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Londell McMillan is an entertainment lawyer who represents well-known artists like Prince, Stevie Wonder, Usher and Lil' Kim. He says record companies have a responsibility about what they choose to release. "The companies are the owners of the product. They also, in these contracts, have rights to define and determine what product they would like to distribute," Londell says. "That doesn't mean they should jump into the creativity of artists, but certainly there is responsibility there."

Londell says there are a number of legal issues the industry needs to consider:
  • Corporate Responsibility: "[It's] having fiduciary duties to do what's in the best interest of the business," Londell says. Companies put out what they think will sell, he says.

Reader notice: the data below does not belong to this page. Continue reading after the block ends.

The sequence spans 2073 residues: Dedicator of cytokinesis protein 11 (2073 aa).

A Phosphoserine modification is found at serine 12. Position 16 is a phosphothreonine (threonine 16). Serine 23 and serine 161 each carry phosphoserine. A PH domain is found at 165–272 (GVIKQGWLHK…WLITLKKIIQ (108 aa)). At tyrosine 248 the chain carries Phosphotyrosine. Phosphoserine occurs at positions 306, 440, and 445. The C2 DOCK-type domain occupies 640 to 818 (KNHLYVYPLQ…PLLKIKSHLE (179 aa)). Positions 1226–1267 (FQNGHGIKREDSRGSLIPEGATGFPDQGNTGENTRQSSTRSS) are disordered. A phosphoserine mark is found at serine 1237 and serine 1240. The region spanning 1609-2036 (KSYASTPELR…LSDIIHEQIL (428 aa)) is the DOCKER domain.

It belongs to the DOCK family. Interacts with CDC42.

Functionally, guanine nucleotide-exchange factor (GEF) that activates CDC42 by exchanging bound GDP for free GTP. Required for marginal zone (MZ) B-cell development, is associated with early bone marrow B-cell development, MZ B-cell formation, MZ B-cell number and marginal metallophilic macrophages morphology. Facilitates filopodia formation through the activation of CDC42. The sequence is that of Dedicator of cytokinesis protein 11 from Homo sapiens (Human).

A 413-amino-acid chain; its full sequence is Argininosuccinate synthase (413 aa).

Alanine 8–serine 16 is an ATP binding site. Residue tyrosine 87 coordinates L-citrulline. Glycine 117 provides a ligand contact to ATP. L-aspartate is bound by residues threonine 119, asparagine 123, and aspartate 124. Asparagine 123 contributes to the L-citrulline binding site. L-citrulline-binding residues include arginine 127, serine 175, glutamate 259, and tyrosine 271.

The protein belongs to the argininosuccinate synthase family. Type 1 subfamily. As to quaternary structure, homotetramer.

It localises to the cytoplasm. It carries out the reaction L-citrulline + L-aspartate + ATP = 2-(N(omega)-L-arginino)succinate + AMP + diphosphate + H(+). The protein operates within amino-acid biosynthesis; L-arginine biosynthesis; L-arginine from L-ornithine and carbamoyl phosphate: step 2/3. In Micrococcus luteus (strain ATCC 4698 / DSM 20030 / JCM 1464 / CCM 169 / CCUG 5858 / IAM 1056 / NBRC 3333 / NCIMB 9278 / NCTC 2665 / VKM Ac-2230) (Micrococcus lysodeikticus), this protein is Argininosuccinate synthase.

• Constitutionality: "Not all speech is free speech and acceptable speech," he says. "However, we should be very careful when we want to censor. All cultures and families—they have censorship amongst the group. But not by government."
  • Creativity: "Most [artists] are under pressure to be in a box. To produce a certain type of content that they're being told sells," Londell says. "There are a number of people who have the kind of integrity, the education and the support where they don't succumb. It's our job to create an environment where they don't have to succumb to what's worst in us and the pain in us—but the progress and the creativity in us."
Londell acknowledges the industry is grappling with a "very profound and complex issue," but he points out that there are many outlets in which change can take place. "At the hip-hop table, Oprah, you've got corporate America, you've got the artists and producers, you've got the consumers, and let's not forget radio," Londell says. "Radio plays this music, and just like they stopped Imus, they have an ability to stop music that offends young people."
FROM: After Imus: The Hip-Hop Community Responds
Published on July 13, 2009


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